Sadly, that's the trouble with trying to teach people about the facts about animal cruelty - even when their eyes are open, they close them again, because they lack the emotional intelligence and moral strength to see that knowledge through to its full conclusion and avoid cruel foods like Foie gras. 

Stay safe, friends:) We can change the world. And, unlike those who support cruelty, we don't need to bully or belittle anyone to do it.

That's how veggiegirl2011 sees it.

UPDATE - After failing a health inspection and failing to file their taxes, the Cumbrae Bistro is now up for sale. 

TIP - As long as you stay within the law, there is no excuse for anyone acting in a threatening and aggressive manner towards you. If that happens, call the police. In my case, I didn't because my partner was alone when he was threatened and he only told me what had happened months later, so there was no witnesses, although he did record the abuse on his phone. 

Sunday, 9 November 2014

Living Cruelty Free is updated for 2014 and out now in Paperback

Thanks to everybody whose been in touch asking me when the paperback version of Living Cruelty Free will be out.

It's out now and available on -

The book will be available across all Amazons soon. 

What do you think of my new rabbit? 

Saturday, 8 November 2014

Have yourself a cruelty free Christmas

Whatever Pink's buying this Christmas it won't be any of these.
When shopping for gifts this Christmas it can be difficult to find products that are cruelty free and suitable for vegans and vegetarians.
Of course, we all know how to avoid things, but what about those sneaky nasties that creep into things?

Here are the most common ones to watch out for -

PU leather, this is definately fake, right? Wrong.

1. PU Leather
I recently wanted to buy my brother a case for his iPad and I was delighted when I found one that wasn't made of leather. Then I got it and discovered it was made with PU leather. There'd been no mention of that in the Amazon description, so it was sent right back.

What is PU leather?
It's a mainly man-made material with a layer of polyurethane that is applied to the surface and then embossed to give it a shiny look. A layer of real leather is often used (sometimes its PVC that's used) so it's not cruelty free.

With more and more of the world's PU leather coming from China where animal (and human) life is cheap, I always assume that anything with PU leather does contain part of an animal carcass.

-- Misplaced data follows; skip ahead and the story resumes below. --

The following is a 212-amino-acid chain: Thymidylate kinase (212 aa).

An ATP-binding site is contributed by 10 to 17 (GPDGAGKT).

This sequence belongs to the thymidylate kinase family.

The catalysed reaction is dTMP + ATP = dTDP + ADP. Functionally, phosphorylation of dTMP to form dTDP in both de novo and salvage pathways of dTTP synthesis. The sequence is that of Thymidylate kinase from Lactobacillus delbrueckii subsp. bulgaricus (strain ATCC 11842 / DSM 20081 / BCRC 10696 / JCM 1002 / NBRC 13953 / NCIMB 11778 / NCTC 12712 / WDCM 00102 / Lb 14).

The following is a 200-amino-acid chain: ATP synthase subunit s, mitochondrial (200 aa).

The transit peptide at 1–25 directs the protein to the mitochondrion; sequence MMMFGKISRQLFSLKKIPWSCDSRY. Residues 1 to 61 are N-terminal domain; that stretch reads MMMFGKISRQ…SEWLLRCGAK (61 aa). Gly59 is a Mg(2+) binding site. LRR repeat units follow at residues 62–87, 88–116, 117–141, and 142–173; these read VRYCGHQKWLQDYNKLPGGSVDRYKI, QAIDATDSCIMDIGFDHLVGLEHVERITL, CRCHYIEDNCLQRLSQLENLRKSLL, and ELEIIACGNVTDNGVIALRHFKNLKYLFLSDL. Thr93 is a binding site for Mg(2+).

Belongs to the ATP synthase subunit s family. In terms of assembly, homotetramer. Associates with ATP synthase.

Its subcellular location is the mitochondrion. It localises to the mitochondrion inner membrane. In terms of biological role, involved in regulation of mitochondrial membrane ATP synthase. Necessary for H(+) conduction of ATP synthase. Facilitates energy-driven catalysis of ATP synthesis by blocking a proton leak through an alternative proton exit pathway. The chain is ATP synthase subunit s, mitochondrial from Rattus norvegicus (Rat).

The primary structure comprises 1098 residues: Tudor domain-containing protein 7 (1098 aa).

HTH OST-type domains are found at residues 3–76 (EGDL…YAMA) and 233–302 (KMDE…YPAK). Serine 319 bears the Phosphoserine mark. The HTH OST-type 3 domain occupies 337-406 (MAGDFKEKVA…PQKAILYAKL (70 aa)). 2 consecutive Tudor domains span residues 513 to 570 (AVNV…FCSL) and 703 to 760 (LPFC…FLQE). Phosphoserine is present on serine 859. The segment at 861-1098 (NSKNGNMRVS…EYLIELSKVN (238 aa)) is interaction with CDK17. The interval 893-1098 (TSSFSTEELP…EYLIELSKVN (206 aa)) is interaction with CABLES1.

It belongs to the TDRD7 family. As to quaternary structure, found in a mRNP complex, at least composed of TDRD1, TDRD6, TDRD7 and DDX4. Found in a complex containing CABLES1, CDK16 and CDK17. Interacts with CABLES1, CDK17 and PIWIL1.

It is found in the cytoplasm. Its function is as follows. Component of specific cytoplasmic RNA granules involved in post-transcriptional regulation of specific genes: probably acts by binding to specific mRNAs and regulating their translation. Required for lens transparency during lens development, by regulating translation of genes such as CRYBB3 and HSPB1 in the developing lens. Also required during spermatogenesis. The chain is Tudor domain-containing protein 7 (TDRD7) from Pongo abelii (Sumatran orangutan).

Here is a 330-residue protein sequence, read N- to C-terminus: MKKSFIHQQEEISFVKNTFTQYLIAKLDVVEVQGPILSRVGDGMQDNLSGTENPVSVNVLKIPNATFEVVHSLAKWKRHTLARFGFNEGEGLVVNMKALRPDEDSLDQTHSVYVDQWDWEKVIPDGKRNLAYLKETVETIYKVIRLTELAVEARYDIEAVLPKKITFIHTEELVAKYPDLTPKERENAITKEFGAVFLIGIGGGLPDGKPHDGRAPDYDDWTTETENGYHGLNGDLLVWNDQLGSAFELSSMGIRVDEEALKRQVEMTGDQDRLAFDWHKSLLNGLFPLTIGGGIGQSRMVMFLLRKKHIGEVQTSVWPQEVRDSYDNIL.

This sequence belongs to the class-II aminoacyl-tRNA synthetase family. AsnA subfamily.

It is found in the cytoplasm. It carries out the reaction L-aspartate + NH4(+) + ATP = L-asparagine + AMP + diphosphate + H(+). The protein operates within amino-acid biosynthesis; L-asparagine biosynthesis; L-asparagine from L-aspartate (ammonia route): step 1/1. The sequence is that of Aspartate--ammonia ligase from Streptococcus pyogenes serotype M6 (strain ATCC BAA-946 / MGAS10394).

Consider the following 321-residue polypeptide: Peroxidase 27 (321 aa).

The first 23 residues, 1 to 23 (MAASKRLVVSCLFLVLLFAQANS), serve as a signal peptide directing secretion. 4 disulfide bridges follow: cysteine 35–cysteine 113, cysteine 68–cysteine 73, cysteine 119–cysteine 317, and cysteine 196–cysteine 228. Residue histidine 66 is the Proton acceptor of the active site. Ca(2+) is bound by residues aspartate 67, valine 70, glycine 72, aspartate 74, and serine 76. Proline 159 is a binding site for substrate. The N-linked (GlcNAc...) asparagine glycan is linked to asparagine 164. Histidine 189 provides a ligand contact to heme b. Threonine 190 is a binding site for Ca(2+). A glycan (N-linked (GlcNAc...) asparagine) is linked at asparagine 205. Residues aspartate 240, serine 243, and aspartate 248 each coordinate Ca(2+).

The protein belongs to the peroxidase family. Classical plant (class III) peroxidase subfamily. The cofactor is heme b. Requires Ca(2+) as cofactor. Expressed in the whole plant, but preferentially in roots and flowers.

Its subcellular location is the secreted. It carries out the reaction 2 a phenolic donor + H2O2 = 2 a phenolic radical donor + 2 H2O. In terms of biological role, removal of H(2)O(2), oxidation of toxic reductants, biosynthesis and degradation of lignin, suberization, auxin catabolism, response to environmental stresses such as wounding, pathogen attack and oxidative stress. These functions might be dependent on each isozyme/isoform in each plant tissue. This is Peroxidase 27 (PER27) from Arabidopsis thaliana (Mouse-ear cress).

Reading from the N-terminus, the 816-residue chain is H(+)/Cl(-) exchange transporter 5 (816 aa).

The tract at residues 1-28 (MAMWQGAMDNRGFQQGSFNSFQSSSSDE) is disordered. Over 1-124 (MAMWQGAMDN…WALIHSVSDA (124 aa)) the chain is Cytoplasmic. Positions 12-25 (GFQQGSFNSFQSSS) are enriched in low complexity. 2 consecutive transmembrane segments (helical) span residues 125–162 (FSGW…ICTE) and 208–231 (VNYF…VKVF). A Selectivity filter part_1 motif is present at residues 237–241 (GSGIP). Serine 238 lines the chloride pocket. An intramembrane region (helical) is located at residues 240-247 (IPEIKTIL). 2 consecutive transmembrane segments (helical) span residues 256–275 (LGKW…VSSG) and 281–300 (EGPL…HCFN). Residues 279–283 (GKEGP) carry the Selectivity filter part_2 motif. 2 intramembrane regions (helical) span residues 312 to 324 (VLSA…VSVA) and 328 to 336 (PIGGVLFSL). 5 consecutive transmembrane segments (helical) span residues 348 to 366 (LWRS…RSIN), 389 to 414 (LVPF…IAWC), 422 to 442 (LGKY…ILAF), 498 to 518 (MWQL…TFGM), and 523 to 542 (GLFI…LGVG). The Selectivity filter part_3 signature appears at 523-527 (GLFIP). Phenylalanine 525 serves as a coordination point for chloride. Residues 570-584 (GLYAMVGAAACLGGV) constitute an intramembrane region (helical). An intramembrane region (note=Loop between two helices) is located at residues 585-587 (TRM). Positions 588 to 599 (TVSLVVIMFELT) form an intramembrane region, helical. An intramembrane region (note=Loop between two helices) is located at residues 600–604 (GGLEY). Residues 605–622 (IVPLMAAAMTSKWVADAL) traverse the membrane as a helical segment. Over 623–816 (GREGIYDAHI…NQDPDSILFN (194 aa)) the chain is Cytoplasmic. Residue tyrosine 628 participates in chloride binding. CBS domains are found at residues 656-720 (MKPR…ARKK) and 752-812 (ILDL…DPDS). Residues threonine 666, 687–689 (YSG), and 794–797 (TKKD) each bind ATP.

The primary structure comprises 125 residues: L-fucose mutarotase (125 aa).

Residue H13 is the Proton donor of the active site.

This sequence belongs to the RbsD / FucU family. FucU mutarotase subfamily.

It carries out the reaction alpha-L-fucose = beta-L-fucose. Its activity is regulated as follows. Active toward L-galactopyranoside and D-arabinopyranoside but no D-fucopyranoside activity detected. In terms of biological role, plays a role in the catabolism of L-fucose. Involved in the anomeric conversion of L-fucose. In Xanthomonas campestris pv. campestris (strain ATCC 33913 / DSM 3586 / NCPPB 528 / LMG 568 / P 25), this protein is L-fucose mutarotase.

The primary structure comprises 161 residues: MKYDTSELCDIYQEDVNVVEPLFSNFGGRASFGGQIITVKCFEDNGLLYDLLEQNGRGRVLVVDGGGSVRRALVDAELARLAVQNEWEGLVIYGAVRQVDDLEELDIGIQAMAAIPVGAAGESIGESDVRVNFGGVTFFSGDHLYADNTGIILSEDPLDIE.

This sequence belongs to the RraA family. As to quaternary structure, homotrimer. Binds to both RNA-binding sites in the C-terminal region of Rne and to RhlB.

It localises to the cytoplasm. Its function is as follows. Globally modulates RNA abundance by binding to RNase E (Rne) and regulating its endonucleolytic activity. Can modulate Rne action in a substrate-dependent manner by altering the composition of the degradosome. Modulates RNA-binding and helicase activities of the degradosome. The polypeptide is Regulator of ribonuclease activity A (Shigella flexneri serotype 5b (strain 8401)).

Tip - some stores call it fake leather, but this can be very misleading. It's usually found in items like handbags, suitcases, furniture, cases for electronic items like Kindles, iPads, iPhones, jackets, coats, belts, hats, gloves etc...

2. Cosmetics that say they are cruelty free
I'm always amazed when I go around stores and look at the cosmetics and toiletries available and how many of them say things like "not tested on animals," "We're against animal testing" and have the audacity to use a bunny symbol that looks like the Leaping Bunny logo (shown above)  although it's most certainly not.

If you're buying toiletries/cosmetics as presents make sure they are BUAV approved. This is the only way to guarantee that neither the finished product or ingredients have been tested on animals by the makers or their suppliers.

3. Goose fat on roast potatoes
These days we might not have time to cook or we may be visiting someone this holiday season, which means eating away from home or eating out. Roast potatoes should be safe, but at this time of year many people cook them in goose fat, which is pretty gross.

Stores may also sell them in goose fat.

4. Merino wool
I treat merino wool like sheepskin because the sheep it comes from have chunks of flesh cut off, without aesthetic so that they don't get something called fly strike. The Australian farmers who breed these sheep would rather carry out this cruel practice called mulesing than breed fly strike resistant sheep.

5. Real fur labeled as faux
It seems incredible doesn't it that real fur could be getting labeled as faux fur, but that's what's happened.

Years back there was a scandal when it was discovered that snoozing cat and dog figures that were sold in stores through out the world, were made from real cat and dog fur. These weren't labeled as containing real fur.